Barlow and Ortolani Tests

Original Editor - Kirenga Bamurange Liliane Top Contributors - Kim Jackson

Description[edit | edit source]

The instability of the hip may be assessed by the Ortolani and Barlow tests, which play a big role in the clinical screening for developmental dysplasia of the hip [1]. The Barlow Test is a physical examination performed on infants to screen for developmental dysplasia of the hip. Barlow’s test identifies posterior sublimations or dislocation. It is named after Dr. Thomas Geoffrey Barlow, who devised this test. It was clinically tested during 1957–1962 at Hope Hospital, Salford, Lancashire [2].  

The Ortolani Test was first described in 1936 by an Italian pediatrician Marino Ortolani; an outstanding pioneer in the early diagnosis and treatment of hip dysplasia. He describes it as a simple test that would establish a diagnosis of congenital dislocation of the hip in children one- year- old [3].                                                                                                                                                                                                

Hip dysplasia schematic.jpg


Technique[edit | edit source]

  1. Barlow Test

The Barlow test is a provocative maneuver used to reveal hip instability. The test is performed by standing at the end of the examination couch facing the baby. One hand stabilizes the pelvis whilst the other grasps the knee and flexes the hip to 90 °. The examiner’s fingers should lie over the greater trochanter with the thumb resting on the inner side of the thigh. A posterior force is applied through the femur as the thigh is gently adducted by 10-20 ° [4]. Mild pressure is then placed on the knee while directing the force posteriorly.     

Dysplasia hip VS Normal hip.jpg

The Barlow Test is considered positive if the hip can be popped out of the socket with this maneuver. The dislocation will be palpable [5].     

2. Ortolani Test  

In this test, the baby is placed in a supine position with flexed hips at 90 degrees. The examiner's index and long fingers of the examiner are kept laterally on the greater trochanter of the child and position the thumb medially near the groin crease. Stabilize the child’s pelvis is stabilized by holding the contralateral hip and using the opposite hand gently abducts the hip being tested by exerting an upward force simultaneously through the greater trochanter on the lateral side. The perception of a palpable clunk indicates a positive Ortolani test and along with this also represents the reduction of a dislocated hip into the acetabulum [6].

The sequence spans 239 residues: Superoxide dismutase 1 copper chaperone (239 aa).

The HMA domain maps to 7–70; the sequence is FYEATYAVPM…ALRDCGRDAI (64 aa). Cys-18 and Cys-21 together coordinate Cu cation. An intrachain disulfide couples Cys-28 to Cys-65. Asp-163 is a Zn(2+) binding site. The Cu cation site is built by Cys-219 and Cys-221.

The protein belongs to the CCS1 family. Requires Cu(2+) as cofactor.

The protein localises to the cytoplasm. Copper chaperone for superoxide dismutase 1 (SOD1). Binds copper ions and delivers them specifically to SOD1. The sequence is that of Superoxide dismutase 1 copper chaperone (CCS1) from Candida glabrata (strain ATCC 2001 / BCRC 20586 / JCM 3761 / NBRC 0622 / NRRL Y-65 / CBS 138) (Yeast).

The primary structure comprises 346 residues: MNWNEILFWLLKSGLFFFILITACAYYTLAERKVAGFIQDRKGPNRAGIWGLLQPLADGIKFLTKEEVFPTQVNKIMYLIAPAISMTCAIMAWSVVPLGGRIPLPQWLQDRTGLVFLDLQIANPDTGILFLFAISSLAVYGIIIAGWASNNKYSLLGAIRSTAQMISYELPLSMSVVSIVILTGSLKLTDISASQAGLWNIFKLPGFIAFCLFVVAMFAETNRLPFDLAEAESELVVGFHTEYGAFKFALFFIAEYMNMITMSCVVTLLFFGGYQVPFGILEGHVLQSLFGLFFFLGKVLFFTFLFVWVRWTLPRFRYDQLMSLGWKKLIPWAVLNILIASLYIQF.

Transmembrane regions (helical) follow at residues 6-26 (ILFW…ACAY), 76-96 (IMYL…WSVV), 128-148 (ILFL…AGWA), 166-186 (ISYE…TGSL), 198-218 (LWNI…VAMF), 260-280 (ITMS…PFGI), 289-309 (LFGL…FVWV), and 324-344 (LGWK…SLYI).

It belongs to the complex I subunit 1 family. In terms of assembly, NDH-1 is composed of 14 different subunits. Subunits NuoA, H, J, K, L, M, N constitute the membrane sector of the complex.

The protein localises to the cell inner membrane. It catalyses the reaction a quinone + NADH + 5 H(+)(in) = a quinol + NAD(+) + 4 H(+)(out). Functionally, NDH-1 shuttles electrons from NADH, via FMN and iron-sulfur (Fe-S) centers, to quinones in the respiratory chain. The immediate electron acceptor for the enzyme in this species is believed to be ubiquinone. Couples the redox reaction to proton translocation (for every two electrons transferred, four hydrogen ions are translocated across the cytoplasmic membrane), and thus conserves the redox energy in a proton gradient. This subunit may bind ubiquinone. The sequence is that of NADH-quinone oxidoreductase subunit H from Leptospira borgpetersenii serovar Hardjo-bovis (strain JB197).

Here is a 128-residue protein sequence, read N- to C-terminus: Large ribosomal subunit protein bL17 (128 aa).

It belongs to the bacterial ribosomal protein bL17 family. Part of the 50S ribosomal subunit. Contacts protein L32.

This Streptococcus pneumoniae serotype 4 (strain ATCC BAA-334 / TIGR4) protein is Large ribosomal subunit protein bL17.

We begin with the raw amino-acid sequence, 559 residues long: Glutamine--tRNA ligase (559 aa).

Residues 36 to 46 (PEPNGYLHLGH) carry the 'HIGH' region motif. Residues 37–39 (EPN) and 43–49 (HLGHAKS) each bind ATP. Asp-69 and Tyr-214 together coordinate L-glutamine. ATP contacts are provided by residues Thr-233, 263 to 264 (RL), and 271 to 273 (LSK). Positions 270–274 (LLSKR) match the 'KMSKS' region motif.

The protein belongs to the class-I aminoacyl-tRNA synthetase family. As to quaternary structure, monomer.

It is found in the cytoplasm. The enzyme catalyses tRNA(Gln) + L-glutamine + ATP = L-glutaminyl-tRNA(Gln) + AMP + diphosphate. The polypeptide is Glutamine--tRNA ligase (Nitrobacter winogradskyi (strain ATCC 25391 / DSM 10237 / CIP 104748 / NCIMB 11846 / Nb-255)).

Evidence[edit | edit source]

Findings according to the Ortolani and Barlow tests have been shown to vary between different examiners. Sulaiman, Yusof, Munajat, Lee, and Zak reported that Zaki that properly trained personnel perform these tests more reliably whereas other studies reported an improved Ortolani and Barlow sensitivity that Ortolani and Barlow sensitivity according to the experience of the examiner [7].

In their study; Jiménez, Delgado-Rodríguez, López-Moratalla, Sillero and Gálvez-Vargas reported sensitivity and specificity of 26% and 84% for the Ortolani-Barlow maneuver respectively. A higher sensitivity was observed when all clinical maneuvers/signs were considered; however, specificity decreased, so the positive predictive value reached a similar figure to that of Ortolani-Barlow, 5% [8].

Witt (2003) explained that a negative Barlow maneuver has a high negative predictive value (0.99), but a low positive predictive value (0.22). This means that a negative result effectively rules out hip dislocation or subluxation. Nevertheless, a high number of infants will require rescreening because of false positives with this technique. When both the Barlow and Ortolani maneuvers are combined, the specificity of the test increases from 0.98 to 0.99 [9].